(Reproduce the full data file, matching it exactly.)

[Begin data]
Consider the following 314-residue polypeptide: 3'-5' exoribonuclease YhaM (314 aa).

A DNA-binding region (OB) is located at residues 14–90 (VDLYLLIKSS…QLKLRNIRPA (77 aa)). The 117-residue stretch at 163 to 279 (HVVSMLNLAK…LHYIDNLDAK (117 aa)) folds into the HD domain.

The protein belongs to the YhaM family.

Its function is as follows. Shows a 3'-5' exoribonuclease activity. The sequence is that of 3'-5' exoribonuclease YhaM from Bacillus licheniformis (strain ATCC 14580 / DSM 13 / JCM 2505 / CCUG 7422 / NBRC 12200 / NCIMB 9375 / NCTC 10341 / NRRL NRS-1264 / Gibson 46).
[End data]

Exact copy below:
Consider the following 314-residue polypeptide: 3'-5' exoribonuclease YhaM (314 aa).

A DNA-binding region (OB) is located at residues 14–90 (VDLYLLIKSS…QLKLRNIRPA (77 aa)). The 117-residue stretch at 163 to 279 (HVVSMLNLAK…LHYIDNLDAK (117 aa)) folds into the HD domain.

The protein belongs to the YhaM family.

Its function is as follows. Shows a 3'-5' exoribonuclease activity. The sequence is that of 3'-5' exoribonuclease YhaM from Bacillus licheniformis (strain ATCC 14580 / DSM 13 / JCM 2505 / CCUG 7422 / NBRC 12200 / NCIMB 9375 / NCTC 10341 / NRRL NRS-1264 / Gibson 46).